Taylor Swift: Redefining the stadium tour

This review has Steve’s byline, but it was written by both Steve and our Intrepid Crave! Guest Reviewer Debbie, who braved the SnakePit at last night’s concert, and who reviewed the Tampa show of Taylor Swift’s Reputation Stadium Tour for Crave! in episode 67.

Time was when a concert was a simple affair — an act came on stage, played a dozen or so songs, and left. The crowd would cheer, the act would play, inevitably, an encore, and then everyone would go home, quite happy.

Then the stadium tour began. The Beatles created the idea, the Stones honed it, and now Taylor Swift has made it an art form of her own. And her latest, the Reputation Stadium Tour (it’s even badged as a stadium tour), is, frankly, a masterpiece.

Following opening sets from Charli XCX (outstandingly energetic and fun— the perfect opener for Swift) and local champions Broods (good, but despite the hometown-crowd goodwill, slightly less of a smash than either of the women who sandwiched them), the lights went down over a triangular stage that branched off into two runways and had a huge — seriously, it was over a hundred feet high — screen backdropped behind it, and Swift appeared from the centre of the screens, enveloped in smoke and a black sparkly leotard and knee-high boots, and the spectacle started. …Ready For It? led into I Did Something Bad, but last night’s concert at Mount Smart Stadium was very definitely not Something Bad.

With maybe ten or twelve dancers round her, Swift worked her way through a twenty-song set, broken into six acts, which demonstrated quite keenly why she is perhaps the most successful and influential musician performing anywhere in the world today. She can dance, of that there’s no doubt, and she can play — guitar on Starlight, piano on Call It What You Want — and she looks fantastic, even in the rain that intermittently soaked Auckland last night. And she can put on a show — from the enormous stage to the snakes that rose up into the sky, from the glittery egg that carried her from the main stage to a rear stage where she sang Shake It Off with Charli XCX and Georgia from Broods to the costume changes and the pyro, a Taylor Swift concert is a spectacle for the ages.

But what Taylor Swift does quite wonderfully is connect with her audience. Even as the Reputation Stadium Tour draws to a close — she’d already played fifty shows before last night’s appearance at Mount Smart, with only two dates at the Tokyo Dome left in a fortnight’s time — Swift still seems genuinely, honestly, charmingly and disarmingly, delighted with what’s happening in front of her. In front of forty or fifty thousand people, she seems almost in awe of her own good fortune, and somehow manages to make everyone in a packed house feel like she is singing directly to them. And, despite her saving her biggest hits — Shake It Off, Blank Space — for the folk in the cheap seats when she was carried to a couple of smaller stages half-way down the field, even the pit experience was different from most stadium concerts, the SnakePit a much smaller, more comfortable, less crowded, less pushy and shovey, and entirely more chill experience. And, despite the floor of stage being high enough that any of us under six feet struggled to see anything much below Taylor’s knees, she made us feel like she was singing just for us. And in lieu of the standard “Auckland, you’re the greatest” platitudes, Swift played Out Of The Woods, a song that didn’t feature in the standard setlist for this tour, telling the audience that she can’t sing it without remembering the beaches of New Zealand where it was filmed.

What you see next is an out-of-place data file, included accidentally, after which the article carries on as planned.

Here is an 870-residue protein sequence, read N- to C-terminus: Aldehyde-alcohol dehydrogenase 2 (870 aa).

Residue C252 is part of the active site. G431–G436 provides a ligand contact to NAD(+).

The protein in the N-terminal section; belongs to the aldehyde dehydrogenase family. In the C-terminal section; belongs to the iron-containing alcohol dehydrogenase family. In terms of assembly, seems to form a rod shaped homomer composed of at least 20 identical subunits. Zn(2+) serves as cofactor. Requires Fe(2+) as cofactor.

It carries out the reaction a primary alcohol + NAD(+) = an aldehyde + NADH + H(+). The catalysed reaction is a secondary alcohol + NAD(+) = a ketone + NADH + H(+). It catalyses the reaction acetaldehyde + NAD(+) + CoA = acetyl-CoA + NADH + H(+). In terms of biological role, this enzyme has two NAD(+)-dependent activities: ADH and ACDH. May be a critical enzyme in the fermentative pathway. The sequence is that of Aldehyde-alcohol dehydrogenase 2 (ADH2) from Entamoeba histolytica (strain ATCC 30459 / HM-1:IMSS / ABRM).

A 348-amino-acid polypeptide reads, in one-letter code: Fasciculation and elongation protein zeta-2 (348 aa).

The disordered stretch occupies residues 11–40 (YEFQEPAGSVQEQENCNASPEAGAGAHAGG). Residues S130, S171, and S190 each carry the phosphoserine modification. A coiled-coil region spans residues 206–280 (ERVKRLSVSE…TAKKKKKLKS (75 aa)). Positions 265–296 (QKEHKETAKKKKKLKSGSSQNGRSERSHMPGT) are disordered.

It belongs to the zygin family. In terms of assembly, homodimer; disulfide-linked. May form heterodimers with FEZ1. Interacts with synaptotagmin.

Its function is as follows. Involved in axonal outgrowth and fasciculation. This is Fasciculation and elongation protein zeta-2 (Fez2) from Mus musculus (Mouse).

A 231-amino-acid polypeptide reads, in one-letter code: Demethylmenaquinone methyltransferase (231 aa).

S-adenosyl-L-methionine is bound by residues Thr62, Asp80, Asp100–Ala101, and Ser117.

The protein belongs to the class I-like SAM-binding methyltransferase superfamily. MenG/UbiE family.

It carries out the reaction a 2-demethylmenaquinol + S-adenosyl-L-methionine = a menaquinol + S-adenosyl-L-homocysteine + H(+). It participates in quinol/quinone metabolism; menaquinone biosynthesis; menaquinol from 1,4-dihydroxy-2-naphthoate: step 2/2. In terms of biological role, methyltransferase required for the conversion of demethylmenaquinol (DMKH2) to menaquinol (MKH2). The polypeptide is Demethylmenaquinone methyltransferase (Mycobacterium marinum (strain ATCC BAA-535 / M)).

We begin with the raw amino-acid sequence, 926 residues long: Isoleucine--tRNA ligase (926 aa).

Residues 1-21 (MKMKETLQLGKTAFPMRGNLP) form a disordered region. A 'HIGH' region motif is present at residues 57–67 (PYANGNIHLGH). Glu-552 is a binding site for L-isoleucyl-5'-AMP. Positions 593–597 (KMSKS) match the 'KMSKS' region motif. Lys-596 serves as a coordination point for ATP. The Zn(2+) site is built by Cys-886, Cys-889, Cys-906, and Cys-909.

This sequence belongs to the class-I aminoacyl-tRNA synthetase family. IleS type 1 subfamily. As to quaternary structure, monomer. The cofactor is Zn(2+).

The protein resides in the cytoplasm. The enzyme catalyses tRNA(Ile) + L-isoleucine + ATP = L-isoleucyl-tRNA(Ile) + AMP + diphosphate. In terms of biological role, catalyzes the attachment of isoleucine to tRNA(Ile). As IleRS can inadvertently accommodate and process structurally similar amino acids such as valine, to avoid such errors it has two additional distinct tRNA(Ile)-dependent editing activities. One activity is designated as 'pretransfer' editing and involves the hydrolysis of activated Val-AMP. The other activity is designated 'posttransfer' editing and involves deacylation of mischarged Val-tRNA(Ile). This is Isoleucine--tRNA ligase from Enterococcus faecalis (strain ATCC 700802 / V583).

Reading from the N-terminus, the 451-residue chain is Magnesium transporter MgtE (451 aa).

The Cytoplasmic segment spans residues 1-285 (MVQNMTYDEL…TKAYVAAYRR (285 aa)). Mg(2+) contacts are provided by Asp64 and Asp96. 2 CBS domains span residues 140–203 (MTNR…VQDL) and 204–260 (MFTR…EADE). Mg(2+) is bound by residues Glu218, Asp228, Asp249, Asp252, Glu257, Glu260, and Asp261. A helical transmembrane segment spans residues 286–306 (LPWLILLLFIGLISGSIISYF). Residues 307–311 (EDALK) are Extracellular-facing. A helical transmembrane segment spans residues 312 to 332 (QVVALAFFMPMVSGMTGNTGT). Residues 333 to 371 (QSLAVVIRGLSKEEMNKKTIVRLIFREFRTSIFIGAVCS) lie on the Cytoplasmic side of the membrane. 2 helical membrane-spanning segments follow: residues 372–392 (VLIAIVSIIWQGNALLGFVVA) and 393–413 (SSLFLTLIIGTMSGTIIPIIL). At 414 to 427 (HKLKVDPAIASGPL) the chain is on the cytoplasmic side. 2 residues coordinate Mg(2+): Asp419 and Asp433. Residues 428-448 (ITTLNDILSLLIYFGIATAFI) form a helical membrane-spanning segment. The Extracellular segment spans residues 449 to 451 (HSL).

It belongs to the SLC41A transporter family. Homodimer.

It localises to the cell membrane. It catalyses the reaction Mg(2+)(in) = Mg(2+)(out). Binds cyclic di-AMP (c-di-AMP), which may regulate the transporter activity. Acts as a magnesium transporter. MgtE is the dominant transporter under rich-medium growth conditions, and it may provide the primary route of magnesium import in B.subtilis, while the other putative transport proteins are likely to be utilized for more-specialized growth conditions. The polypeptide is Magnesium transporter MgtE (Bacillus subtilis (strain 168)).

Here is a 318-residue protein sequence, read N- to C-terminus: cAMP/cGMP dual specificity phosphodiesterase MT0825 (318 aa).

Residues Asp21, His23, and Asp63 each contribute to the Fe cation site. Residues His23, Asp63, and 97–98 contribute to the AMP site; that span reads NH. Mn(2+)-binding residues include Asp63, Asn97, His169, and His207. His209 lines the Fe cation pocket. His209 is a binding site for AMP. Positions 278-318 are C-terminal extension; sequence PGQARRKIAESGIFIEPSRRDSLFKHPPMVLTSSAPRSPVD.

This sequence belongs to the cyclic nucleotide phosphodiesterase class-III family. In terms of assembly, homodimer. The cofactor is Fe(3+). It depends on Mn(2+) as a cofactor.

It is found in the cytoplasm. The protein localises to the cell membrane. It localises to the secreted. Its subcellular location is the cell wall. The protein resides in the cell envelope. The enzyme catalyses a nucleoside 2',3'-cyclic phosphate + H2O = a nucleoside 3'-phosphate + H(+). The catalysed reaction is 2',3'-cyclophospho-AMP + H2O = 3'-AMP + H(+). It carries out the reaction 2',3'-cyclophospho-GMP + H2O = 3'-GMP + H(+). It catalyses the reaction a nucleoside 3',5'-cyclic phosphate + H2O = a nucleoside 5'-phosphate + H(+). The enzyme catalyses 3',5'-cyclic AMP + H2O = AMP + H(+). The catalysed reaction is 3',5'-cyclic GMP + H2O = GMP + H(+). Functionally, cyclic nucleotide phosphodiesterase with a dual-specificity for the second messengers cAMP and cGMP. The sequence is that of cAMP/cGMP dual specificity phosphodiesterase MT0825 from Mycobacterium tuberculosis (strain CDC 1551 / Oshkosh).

And, of course, the singing. The stage, the dancers, the costumes, none of this would count for much if Swift didn’t have the music to back it up. She has the songs — Look What You Made Me Do is a gloriously snarly beast of a song on stage, Dancing With Our Hands Tied is an entirely more delicate thing — and, more importantly, she has the voice to deliver them. Despite apologies that singing in the rain had given her a cold that compromised her voice — and, trust me, if it had we weren’t noticing it — she sang with emotion and energy, power and fire. Perhaps it’s the famously personal content of her lyrics. But Swift showed that while the production behind her, around her, was outstanding, it’s there to enhance her performance, not to fill any gaps. She has a voice and a stage presence that are more than equal to the task of filling a venue like Mount Smart Stadium, whether she’s singing a simpler number like Dress, just her and a single dancer on a smaller, intimate stage, or climbing the scaffolding of the main stage with her dancers through Bad Blood and Should’ve Said No. And when it’s just her, singing Getaway Car, an hour and a half or more into the show, no dancers, no distractions, just film of American scenery on the screens behind her, you can see what the fuss is about.

Taylor Swift has re-invented the stadium tour, mastered it, and the Reputation Stadium Tour has been a massive success, delighting countless hundreds of thousands of fans and netting countless tens of millions of dollars. Last night’s show made it clear that Taylor Swift is a very, very talented artist at the height of her powers.

Photos by Steve McCabe

Charli XCX


Taylor Swift

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